South Holland and the Deepings MP John Hayes described a suggested 11 per cent pay rise for MPs as “unacceptable” while “many people are feeling the pinch”.
The £7,000 rise was recommended by the Independent Parliamentary Standards Authority (IPSA) and sparked a huge outcry in the national press.
MPs currently earn £66,396 and are still regarded with public suspicion following a huge scandal over expenses in 2009 and recent revelations about perfectly legal claims for heating and lighting second homes.
The Daily Mirror called on every MP not to accept the rise, saying “to take the money during this austerity drive would not only be greedy, it would repeat the backlash of the expenses scandal by turning the public against politicians”.
Speaking from Westminster yesterday, Mr Hayes said the recommendation from IPSA will not go ahead without a further review after 2015, but MPs need to sort out something “more sensible and fair” to deal with matters after that.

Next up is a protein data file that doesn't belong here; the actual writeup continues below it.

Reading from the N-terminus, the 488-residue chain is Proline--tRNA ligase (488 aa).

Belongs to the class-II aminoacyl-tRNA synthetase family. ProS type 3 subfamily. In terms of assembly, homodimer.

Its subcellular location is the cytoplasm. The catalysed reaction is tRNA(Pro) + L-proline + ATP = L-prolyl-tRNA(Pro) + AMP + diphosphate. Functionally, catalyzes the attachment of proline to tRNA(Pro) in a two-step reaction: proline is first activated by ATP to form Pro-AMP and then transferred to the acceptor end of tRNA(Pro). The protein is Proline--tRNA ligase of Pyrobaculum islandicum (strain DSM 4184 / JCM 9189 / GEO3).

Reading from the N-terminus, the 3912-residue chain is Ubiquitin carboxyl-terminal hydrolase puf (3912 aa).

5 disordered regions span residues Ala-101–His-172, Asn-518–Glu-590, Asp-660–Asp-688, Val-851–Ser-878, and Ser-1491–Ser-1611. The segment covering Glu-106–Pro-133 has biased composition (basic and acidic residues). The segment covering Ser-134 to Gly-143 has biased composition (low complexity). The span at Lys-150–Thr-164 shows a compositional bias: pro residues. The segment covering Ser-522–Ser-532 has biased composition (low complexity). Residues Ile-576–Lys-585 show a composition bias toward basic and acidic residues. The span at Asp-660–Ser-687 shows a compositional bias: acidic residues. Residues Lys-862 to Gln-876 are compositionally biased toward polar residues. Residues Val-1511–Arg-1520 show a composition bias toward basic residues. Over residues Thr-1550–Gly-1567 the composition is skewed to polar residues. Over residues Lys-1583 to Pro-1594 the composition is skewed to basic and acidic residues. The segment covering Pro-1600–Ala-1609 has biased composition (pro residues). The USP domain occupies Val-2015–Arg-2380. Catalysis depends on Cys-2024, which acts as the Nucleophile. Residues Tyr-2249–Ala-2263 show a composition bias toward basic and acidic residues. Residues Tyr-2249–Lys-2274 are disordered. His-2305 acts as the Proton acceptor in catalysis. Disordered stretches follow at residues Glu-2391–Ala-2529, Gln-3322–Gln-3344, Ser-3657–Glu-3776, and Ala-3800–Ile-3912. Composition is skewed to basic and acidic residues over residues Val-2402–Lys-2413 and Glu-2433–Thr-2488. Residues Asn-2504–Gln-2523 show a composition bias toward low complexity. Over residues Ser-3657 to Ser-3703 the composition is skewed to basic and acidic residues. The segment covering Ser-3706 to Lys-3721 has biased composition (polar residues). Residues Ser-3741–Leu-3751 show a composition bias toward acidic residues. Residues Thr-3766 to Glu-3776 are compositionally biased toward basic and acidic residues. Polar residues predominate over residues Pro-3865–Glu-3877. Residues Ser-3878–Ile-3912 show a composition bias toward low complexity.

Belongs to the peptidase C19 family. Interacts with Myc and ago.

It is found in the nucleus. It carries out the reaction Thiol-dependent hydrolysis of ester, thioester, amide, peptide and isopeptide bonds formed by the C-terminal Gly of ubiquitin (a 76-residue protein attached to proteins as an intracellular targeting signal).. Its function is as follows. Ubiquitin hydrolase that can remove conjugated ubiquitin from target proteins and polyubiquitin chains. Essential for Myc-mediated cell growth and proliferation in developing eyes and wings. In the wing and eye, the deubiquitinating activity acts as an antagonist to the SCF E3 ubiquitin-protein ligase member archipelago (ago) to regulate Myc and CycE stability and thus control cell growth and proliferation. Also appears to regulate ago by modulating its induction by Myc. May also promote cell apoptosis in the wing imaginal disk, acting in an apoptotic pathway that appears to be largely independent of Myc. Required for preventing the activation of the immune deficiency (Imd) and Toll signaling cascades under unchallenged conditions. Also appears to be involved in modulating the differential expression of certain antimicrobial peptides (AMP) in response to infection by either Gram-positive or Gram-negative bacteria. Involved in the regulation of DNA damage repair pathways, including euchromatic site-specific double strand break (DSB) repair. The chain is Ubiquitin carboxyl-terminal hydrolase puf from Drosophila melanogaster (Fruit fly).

Mr Hayes told us: “When I became an MP I gave up a much larger salary that I had previously as a businessman because I wanted to serve the people of the area in the Mother of Parliaments.
“When I became a minister, along with others, I took a voluntary five per cent cut in pay.
“When, as a result of Labour’s dreadful legacy, many people are feeling the pinch I think that an 11 per cent pay rise for MPs – such as that suggested by the Independent Parliamentary Standards Authority – would be completely unacceptable, as would MPs deciding themselves on what they get paid.
“None of this is to happen without a further review after 2015 and we need to sort out a more sensible and fair way of dealing with matters after that.”
Prime Minister David Cameron has also described the suggested pay rise as “wrong” at a time of public sector pay restraint and has refused to rule out scrapping IPSA.
If the pay rise went ahead, it would cost an extra £4.6million including extra national insurance contributions.